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Game #54: A’s lose 1-0 in 13 innings

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Someone owes Trevor Cahill a drink.

MLB: Tampa Bay Rays at Oakland Athletics Kelley L Cox-USA TODAY Sports

Just like we drew it up, present ace Trevor Cahill duked it out with past and maybe future ace Chris Archer, because baseball is weird.

***Click here to revisit today’s game thread***

Through the first five innings, Cahill threw only 59 pitches, allowing just two hits and striking out five. Archer threw 68 pitches in that time, allowing three A’s hits and striking out seven.

Don’t get me wrong: the A’s could have scored in those first 5 innings. In the fourth, Semien led off with a single, but got caught stealing fora strike-him-out, throw-him-out double play; Matt Olson followed Jed Lowrie’s strikeout with a double, which likely would have scored Semien from first. The A’s have now successfully stolen a base only 11 times this year, and have been caught stealing 12 times (tied with the Marlins for the fewest stolen bases in the majors).

It’s worth noting, however, that the White Sox lead the majors with 45 stolen bases, and have a .320 winning percentage – so base-stealing alone doesn’t win games.

Also burried in those first five innings of very little action was a yet another “routine” Matt Chapman play:

But alas, Cahill charged on. He retired Jesus Sucre and Mallex Smith to start the 6th, but CJ Cron followed with a single. Former Athletics Joey Wendle, of course, followed with a double to advance Cron to third. However, Cahill induced a groundout from Matt Duffy to get out of the inning unscathed.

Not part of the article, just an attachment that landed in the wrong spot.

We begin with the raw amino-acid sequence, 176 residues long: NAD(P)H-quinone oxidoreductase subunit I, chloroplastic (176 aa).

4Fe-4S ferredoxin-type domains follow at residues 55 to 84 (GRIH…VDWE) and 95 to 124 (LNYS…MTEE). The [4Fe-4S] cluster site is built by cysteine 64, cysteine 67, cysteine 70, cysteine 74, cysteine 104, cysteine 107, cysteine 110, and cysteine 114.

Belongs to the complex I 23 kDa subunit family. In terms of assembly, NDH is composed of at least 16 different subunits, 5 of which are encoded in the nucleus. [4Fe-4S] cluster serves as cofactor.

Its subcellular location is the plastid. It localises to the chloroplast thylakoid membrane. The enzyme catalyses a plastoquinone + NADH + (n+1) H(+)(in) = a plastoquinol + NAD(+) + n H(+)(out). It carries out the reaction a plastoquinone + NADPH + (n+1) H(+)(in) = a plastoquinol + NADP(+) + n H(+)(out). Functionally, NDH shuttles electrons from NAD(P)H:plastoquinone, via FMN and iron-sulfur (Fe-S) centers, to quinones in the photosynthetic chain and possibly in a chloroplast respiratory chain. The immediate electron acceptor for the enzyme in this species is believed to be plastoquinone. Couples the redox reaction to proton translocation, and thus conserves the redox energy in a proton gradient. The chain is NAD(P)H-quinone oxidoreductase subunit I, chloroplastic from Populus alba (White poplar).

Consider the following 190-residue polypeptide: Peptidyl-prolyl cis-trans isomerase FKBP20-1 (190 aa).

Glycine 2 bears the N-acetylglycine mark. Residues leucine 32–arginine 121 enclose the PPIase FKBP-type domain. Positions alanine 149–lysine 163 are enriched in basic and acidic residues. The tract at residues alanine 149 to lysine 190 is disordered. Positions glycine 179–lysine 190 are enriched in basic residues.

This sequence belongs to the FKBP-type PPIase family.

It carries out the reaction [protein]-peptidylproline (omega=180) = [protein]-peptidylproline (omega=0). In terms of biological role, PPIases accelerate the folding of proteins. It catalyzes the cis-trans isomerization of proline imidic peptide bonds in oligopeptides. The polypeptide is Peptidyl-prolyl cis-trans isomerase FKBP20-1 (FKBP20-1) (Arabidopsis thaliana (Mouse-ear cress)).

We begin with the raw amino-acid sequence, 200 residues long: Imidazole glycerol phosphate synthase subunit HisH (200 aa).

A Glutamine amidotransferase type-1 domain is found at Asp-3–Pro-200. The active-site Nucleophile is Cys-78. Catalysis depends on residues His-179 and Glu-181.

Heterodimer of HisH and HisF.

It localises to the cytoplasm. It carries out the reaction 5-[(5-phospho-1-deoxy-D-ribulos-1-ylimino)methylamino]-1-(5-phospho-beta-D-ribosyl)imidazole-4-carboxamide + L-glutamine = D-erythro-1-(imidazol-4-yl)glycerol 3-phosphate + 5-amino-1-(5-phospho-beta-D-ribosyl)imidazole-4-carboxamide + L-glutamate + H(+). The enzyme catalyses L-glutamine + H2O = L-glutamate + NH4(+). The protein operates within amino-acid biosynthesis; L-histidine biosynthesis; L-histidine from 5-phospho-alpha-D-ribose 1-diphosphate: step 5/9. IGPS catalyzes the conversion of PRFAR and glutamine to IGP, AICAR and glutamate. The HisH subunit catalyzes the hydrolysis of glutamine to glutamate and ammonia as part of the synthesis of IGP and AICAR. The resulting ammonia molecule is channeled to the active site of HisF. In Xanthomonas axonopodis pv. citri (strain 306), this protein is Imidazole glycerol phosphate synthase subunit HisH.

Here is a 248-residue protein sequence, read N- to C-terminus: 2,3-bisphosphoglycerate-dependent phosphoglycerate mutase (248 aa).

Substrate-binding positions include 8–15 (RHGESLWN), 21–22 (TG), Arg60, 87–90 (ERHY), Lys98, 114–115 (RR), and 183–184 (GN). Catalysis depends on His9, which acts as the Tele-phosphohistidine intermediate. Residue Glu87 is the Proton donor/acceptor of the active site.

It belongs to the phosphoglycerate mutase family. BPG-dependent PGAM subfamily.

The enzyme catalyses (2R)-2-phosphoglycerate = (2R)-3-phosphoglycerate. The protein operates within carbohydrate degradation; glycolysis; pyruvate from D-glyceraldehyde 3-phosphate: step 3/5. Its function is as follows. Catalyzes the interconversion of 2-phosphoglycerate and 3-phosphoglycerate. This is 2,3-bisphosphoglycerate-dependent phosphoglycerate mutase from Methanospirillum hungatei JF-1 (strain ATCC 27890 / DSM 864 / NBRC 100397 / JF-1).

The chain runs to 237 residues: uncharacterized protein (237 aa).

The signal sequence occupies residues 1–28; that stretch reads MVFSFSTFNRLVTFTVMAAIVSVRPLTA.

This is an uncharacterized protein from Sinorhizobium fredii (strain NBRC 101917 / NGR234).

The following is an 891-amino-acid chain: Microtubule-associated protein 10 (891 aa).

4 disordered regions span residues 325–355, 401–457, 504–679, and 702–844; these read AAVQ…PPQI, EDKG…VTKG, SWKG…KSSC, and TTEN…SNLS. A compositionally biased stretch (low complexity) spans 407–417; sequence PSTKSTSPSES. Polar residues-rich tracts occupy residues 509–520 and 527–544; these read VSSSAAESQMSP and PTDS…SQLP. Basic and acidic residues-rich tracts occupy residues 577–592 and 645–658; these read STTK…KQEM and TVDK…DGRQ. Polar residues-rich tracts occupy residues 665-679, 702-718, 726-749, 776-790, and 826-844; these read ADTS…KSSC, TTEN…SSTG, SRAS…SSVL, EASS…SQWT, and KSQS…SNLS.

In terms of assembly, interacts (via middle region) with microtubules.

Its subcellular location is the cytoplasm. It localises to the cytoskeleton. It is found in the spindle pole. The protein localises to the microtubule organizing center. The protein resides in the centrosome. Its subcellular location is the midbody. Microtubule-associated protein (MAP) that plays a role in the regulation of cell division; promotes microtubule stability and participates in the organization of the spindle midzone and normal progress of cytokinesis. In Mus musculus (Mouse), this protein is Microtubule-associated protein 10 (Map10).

The A’s looked like they might get something going in the bottom of the 6th. Jonathan Lucroy led off with a single, then Matt Joyce popped out. Semien and Lowrie worked back-to-back walks, loading the bases, by Matt Olson grounded into a double play, ending the threat.

Cahill came back out for the seventh inning, retiring the Rays in order, exiting with a stellar total of 87 pitches.

Former closer, “opener,” and now apparent utility reliever Sergio Romo took over for Archer in the bottom half of the 7th, cuing well-deserved pettiness from the A’s on NBC Twitter crew:

Matt Chapman and Chad Pinder went down easy, then Stephen Piscotty singled – that was it for Romo. José Alvarado came in and induced a Mark Canha groundout to end the inning.

Then it was Julian McWilliams with the savage observation:

Cahill was again perfect in the top of the 8th inning, and Alvarado retired the A’s in order in the bottom half.

Superb final line for Cahill: 8 innings, 4 hits, 0 walks, 6 strikeouts.

Blake Treinen was once again perfect in the top of the ninth, and his ERA now sits at exactly 1.00.

Jed Lowrie led off the bottom of the ninth with a double, and Matt Olson followed with a walk. The Rays replaced Alvarado with Matt Andriese. Chad Pinder laid down a rare bunt, trying to advance the runners, but Lowrie was forced out at third on a fielder’s choice instead. With Olson on second and Pinder on third, Chapman popped out for out #2, and then Piscotty struck out looking to end the inning.

Lou Trivino took the mound in the top of the 10th, and retired the first two Rays. He walked Carlos Gomez, who stole second, but Trivino struck out Johnny Fields to end the inning.

Canha reached base to start the bottom of the ninth on an error, but then Jonathon Lucroy struck out and Matt Joyce grounded into a double play.

Yusmiero Petit took over in the 11th, retiring the Rays in order.

The A’s went down in order in the bittom half.

Chris Hatcher threw a perfect top of the 12th. In the bottom half, the A’s again threatened with Piscotty doubling, but did not score.

After retiring the first two Rays, Hatcher gave up three consecutive singles, allowing game’s first run to score. Despite a Marcus Semien walk, the A’s could not score in the bottom half.

FINAL: Rays 1, A’s 0.

Somone owes Trevor Cahill and the entire bullpen a drink, but I’m not sure who.